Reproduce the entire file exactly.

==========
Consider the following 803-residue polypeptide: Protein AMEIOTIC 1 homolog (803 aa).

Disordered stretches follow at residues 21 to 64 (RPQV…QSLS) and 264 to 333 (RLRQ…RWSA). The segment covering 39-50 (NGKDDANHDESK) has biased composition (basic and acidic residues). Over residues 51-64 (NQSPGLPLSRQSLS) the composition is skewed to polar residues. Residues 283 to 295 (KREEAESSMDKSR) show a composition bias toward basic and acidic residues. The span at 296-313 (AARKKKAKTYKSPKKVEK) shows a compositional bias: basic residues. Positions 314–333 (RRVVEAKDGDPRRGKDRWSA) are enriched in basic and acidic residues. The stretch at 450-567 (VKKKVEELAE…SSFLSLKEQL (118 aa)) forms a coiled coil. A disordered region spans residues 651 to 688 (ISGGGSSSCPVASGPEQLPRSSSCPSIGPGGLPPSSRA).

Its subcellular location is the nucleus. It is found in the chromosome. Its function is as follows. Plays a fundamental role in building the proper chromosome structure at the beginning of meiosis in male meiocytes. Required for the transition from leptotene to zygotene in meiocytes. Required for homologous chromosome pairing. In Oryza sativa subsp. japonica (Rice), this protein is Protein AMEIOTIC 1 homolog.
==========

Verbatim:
Consider the following 803-residue polypeptide: Protein AMEIOTIC 1 homolog (803 aa).

Disordered stretches follow at residues 21 to 64 (RPQV…QSLS) and 264 to 333 (RLRQ…RWSA). The segment covering 39-50 (NGKDDANHDESK) has biased composition (basic and acidic residues). Over residues 51-64 (NQSPGLPLSRQSLS) the composition is skewed to polar residues. Residues 283 to 295 (KREEAESSMDKSR) show a composition bias toward basic and acidic residues. The span at 296-313 (AARKKKAKTYKSPKKVEK) shows a compositional bias: basic residues. Positions 314–333 (RRVVEAKDGDPRRGKDRWSA) are enriched in basic and acidic residues. The stretch at 450-567 (VKKKVEELAE…SSFLSLKEQL (118 aa)) forms a coiled coil. A disordered region spans residues 651 to 688 (ISGGGSSSCPVASGPEQLPRSSSCPSIGPGGLPPSSRA).

Its subcellular location is the nucleus. It is found in the chromosome. Its function is as follows. Plays a fundamental role in building the proper chromosome structure at the beginning of meiosis in male meiocytes. Required for the transition from leptotene to zygotene in meiocytes. Required for homologous chromosome pairing. In Oryza sativa subsp. japonica (Rice), this protein is Protein AMEIOTIC 1 homolog.